tl;dr: We are experimenting with new cloud-based checkers for the April Cook-Off to cope with the heavy traffic. There should not be much noticeable change in the execution of your submissions.
Over the years we have been steadily increasing the number of checkers (the machines which judge all the submissions made on CodeChef) to meet the increasing number of users participating in our contests. But in the last few weeks, the number of participants has increased so much, that it is no longer feasible for us to scale up the same infrastructure that we had been using till now. Hence, for this April Cook-Off, we are going to experiment with a new type of checker:
Till now, we had been using dedicated machines as checkers. But we are now planning to shift to using cloud-based checkers. This allows us to scale up as and when needed, and also reduces our cost. But this does come with its own set of disadvantages: Our control over the machines is restricted, and the machines change over time. We have been testing with these and configuring them so as to maintain as much stability as possible, and we are satisfied with the results that we’ve got so far. We are still running more tests, and we will also be analyzing the Cook-Off submissions to see how well the checkers perform.
The execution times on the new cloud-based checkers differ from our old checkers by around 10%. The exact difference is subject to the problem and the code being evaluated. What this means is that if a code ran on the old checkers in 1 second, in the new checkers we expect it to run in a time between 0.9 and 1.1 seconds. This should not be a major concern, because it affects only past contest problems, and the time limits usually have a large enough leeway to accommodate these changes.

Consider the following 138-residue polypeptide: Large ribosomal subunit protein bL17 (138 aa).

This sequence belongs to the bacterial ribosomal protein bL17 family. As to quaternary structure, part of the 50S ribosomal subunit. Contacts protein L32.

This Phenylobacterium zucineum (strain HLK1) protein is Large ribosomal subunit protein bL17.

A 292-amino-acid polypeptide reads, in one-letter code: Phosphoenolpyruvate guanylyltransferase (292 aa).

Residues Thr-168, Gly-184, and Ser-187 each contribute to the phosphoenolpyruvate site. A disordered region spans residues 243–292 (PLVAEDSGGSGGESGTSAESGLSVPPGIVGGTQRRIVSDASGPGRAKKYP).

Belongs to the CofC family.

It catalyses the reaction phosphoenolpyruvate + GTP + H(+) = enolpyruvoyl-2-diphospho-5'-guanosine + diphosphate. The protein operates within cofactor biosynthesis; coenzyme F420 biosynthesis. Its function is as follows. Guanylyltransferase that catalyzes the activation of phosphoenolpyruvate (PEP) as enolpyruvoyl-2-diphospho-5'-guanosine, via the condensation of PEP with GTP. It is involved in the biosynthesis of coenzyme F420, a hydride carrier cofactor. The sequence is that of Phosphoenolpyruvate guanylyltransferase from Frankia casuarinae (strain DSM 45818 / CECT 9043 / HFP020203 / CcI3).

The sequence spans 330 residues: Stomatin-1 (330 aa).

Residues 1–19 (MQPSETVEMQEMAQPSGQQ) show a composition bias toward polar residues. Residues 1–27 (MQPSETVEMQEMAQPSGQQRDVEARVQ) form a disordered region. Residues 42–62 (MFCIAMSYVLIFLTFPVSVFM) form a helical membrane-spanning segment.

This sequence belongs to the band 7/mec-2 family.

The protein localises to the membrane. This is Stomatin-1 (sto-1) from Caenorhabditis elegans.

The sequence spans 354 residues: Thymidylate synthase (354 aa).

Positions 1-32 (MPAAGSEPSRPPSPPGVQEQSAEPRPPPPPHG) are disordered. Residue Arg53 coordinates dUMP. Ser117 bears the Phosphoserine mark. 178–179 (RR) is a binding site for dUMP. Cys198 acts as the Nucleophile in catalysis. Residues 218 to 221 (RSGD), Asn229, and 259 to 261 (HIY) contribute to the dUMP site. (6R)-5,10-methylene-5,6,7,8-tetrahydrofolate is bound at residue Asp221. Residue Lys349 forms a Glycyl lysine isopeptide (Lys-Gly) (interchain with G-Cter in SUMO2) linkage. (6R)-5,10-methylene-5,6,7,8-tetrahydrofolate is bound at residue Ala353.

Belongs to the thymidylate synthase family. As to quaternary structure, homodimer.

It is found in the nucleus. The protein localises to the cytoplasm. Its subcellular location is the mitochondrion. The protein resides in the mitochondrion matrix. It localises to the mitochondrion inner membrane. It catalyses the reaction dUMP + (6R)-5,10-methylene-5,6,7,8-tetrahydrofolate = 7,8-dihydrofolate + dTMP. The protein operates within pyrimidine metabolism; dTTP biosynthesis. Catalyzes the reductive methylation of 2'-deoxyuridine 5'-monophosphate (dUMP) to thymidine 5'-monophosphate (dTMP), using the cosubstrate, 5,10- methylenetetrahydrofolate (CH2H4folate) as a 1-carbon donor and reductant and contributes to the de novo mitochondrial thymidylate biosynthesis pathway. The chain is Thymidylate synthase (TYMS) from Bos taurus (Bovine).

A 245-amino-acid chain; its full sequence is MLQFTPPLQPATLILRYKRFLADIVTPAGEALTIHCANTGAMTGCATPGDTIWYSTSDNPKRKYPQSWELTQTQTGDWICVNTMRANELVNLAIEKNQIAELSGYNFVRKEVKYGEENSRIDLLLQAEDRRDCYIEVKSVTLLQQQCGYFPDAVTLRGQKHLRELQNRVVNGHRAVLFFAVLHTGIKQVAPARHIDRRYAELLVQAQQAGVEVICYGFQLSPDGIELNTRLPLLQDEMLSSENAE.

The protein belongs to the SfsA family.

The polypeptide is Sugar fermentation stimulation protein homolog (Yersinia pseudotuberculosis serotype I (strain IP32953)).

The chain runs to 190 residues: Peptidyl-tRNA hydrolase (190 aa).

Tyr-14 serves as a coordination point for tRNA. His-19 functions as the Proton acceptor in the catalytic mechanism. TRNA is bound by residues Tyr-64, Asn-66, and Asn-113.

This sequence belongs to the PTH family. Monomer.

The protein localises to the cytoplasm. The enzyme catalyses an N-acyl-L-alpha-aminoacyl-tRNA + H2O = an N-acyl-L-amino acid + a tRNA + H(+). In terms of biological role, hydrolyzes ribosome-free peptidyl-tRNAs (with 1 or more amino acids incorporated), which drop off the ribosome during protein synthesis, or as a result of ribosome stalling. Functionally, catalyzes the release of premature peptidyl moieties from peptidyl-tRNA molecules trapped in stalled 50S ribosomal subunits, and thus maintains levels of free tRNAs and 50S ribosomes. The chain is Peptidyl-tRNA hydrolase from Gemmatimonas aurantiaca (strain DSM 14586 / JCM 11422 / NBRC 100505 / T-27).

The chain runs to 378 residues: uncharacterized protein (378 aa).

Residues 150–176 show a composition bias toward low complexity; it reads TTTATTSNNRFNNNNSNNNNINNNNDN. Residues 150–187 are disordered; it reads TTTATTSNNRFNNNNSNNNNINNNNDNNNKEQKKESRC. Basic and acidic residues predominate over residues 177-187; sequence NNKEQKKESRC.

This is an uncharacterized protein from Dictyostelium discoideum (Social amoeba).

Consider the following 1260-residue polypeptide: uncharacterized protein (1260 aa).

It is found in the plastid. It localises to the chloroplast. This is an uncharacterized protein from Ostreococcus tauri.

The other factor is the execution time fluctuations. No two machines are exactly the same, and even in the same machine, the environment during two different runs is also not exactly the same. We try our best to configure the machines and provide as uniform an environment as possible, but even with those, multiple runs of the same code can take slightly different times to run. These changes are pretty small and in the range of tenths of a second difference. This has not been an issue for us with the old checkers, except for some very rare cases. Our tests show that even with the new checkers, the execution times are pretty consistent, but the range could be slightly larger than with the old checkers. We expect the execution times to be within +/- 13% difference. That is, if a code runs in 1 second, on running it many times, the different execution times might go up to 1.13 seconds sometimes, and similarly lower.
For you to get familiar with the new checkers, we have created a new practice contest, with a few problems. Submissions made on these problems will be evaluated by the same checkers which will be used during the Cook-Off.
Our usual Practice section problems will still run on the old checkers for now.
Note: Sometimes codes which seem deterministic actually turn out to be non-deterministic due to various internal processes. So if you do see an instance where the execution times of the exact same code varies a lot while running it multiple times [say more than 1-second difference], then please test that code locally on your system using some random large data, and check whether it is consistent on your system. Because more often than not, large fluctuations in execution times are a result of some inherent non-determinism which we have no control over, and there’s not much that can be done about them.